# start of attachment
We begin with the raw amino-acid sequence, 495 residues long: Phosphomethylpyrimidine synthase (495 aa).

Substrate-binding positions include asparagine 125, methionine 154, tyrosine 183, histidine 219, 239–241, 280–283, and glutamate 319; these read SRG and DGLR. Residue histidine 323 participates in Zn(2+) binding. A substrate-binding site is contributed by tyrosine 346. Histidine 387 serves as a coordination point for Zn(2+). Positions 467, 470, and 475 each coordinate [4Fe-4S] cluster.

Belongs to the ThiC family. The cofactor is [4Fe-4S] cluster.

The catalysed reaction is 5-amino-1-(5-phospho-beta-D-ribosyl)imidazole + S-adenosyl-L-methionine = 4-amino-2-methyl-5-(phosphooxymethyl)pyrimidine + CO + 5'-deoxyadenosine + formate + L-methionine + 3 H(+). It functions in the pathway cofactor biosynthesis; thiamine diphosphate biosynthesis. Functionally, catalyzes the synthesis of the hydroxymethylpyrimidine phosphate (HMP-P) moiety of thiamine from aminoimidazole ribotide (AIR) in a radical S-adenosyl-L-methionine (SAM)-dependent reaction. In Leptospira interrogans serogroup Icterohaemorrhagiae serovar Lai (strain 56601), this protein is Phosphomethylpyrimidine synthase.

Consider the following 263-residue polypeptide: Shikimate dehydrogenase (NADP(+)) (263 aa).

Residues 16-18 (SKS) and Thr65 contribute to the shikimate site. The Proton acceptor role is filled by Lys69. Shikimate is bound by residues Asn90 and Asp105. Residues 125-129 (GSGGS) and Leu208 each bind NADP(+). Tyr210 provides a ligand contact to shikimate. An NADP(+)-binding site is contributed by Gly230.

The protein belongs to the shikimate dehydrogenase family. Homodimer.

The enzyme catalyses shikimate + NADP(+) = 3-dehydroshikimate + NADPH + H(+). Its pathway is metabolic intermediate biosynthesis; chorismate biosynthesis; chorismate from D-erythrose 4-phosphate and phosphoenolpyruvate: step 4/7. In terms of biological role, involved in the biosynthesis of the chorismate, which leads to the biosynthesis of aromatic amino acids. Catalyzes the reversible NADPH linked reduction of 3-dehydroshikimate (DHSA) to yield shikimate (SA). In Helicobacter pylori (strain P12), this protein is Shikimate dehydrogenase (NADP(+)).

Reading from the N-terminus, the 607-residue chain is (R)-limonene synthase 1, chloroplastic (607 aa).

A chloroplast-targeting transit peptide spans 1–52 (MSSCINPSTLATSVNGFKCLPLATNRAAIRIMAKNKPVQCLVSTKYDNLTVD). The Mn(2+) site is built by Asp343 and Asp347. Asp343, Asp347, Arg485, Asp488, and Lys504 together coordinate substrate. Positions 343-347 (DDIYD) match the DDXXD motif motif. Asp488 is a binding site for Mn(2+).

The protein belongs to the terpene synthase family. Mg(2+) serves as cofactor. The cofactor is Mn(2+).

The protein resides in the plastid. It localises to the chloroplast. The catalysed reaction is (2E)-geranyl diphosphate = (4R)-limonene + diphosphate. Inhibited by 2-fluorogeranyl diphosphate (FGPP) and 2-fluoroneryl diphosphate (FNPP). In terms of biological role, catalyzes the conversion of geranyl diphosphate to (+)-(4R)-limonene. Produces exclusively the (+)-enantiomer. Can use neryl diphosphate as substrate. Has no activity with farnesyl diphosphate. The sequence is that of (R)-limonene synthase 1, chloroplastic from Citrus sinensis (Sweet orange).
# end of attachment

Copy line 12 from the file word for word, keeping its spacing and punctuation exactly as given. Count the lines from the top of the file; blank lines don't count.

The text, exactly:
The protein resides in the plastid. It localises to the chloroplast. The catalysed reaction is (2E)-geranyl diphosphate = (4R)-limonene + diphosphate. Inhibited by 2-fluorogeranyl diphosphate (FGPP) and 2-fluoroneryl diphosphate (FNPP). In terms of biological role, catalyzes the conversion of geranyl diphosphate to (+)-(4R)-limonene. Produces exclusively the (+)-enantiomer. Can use neryl diphosphate as substrate. Has no activity with farnesyl diphosphate. The sequence is that of (R)-limonene synthase 1, chloroplastic from Citrus sinensis (Sweet orange).